Iran owes its missile capabilities in large part to the late Revolutionary Guards aerospace forces commander and ballistic missile designer Hassan Tehrani Moghaddam, Armed Forces Chief of Staff Maj. Gen. Mohammad Baqeri said Tuesday.
“Martyr Tehrani-Moghaddam’s…efforts bore fruit and caused Iran to become the region’s number-one missile power,” Baqeri said, his remarks quoted by Tasnim.
Baqeri made the speech on the eighth anniversary of Moghaddam’s death. The missile designer and over a dozen other members of the military and the IRGC perished during an explosion at a missile garrison in Bid Kaneh, near Tehran on November 12, 2011. An investigation later concluded that the explosion was an accident, and ruled out sabotage.
In his remarks, Baqeri stressed that with their work, Moghaddam and other “defenders of the Islamic Republic…have exposed the true face of America and its allies and accelerated the collapse of American hegemony.”
Iran, Baqeri said, has assured stability in its defence capabilities, while making “great achievements” in its soft power as well, specifically in countering oppression and “standing against global bullies,” particularly the United States.
Origins of Iran’s First Missiles
Hassan Tehrani Moghaddam established post-revolutionary Iran’s first artillery and missile research centres in the early 1980s, during the Iran-Iraq War, and took part in the design of the Naze’at, Iran’s first long-range artillery rocket, an unguided system with a range of about 100-130 km, in 1987. That same year, Iran created the Shahab-1, a reverse-engineered Soviet-created Scud-B missile system, with the Shahab-1 becoming the foundation of later developments. In the mid-2000s, Moghaddam led the development team behind the Ghadr-110, a medium-range missile with a range of between 1,800 and 2,000 km, and other missiles.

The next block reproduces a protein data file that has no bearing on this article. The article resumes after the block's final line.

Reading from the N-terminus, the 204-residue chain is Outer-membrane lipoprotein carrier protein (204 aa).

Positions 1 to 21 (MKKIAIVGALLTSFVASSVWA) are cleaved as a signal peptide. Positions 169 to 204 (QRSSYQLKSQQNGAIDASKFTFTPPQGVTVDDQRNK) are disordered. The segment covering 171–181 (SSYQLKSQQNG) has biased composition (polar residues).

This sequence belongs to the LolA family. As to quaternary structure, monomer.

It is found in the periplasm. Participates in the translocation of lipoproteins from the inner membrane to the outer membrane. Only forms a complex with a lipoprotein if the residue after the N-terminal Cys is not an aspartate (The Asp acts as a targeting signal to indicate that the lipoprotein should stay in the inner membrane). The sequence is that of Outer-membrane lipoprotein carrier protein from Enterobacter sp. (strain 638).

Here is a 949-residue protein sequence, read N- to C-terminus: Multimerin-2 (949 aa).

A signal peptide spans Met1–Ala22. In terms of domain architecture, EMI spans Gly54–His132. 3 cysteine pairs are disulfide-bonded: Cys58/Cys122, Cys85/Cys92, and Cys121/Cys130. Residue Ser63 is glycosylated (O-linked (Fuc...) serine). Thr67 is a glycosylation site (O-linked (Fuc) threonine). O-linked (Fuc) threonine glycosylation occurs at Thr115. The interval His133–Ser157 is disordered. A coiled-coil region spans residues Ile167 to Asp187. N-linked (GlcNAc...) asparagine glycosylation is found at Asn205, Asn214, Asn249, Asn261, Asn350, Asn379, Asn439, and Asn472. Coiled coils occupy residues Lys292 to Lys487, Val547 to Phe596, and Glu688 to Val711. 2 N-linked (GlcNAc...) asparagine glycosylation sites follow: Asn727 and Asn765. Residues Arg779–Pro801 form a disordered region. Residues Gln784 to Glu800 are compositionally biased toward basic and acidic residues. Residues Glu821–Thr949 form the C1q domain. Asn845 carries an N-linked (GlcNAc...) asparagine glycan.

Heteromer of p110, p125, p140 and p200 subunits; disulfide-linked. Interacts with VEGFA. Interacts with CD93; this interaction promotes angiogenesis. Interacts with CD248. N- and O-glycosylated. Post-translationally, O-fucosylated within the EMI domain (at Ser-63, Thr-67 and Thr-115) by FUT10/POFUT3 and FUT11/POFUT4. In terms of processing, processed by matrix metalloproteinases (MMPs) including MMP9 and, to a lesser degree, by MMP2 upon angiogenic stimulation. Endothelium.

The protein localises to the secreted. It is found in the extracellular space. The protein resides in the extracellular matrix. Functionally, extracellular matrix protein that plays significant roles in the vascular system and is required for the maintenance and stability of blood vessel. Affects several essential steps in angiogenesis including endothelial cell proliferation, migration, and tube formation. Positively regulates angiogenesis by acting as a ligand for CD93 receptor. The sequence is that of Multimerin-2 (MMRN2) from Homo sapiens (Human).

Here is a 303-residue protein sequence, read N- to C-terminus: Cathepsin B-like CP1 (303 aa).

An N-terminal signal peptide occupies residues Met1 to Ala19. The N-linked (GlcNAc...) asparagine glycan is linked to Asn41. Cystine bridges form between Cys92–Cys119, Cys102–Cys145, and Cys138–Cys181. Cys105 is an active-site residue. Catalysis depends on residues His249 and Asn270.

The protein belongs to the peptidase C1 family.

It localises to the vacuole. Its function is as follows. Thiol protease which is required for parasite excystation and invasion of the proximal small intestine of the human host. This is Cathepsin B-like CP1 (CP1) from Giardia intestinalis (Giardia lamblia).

Iran has accumulated a large arsenal of domestically-created conventional short-, medium- and long-range ballistic and cruise missile systems. The US, the European Union, Saudi Arabia and Israel have voiced concerns about these weapons posing a threat to regional and global security, but Iran has insisted that the missile are meant as a deterrent against possible enemy attack, and repeatedly stressed that their possession is “not negotiable” for the Islamic Republic.
Along with missiles, Iran’s military industry has created a variety of military equipment for all three branches of the military. The country’s defence engineers proved the value of their work in June, when the IRGC air defence troops shot down a $220 million US spy drone after it allegedly violated Iranian airspace with a local air defence system known as the Khordad 3.
This month, Iranian and US officials have engaged in a back and forth debate about whether or not Iran had destroyed a second US spy drone, with the Iranian side claiming drone wreckage was being retrieved near the southwestern port city of Mahshahr, while the Pentagon has denied reports that any US drone was shot down in the region, and said that all US equipment “has been accounted for.”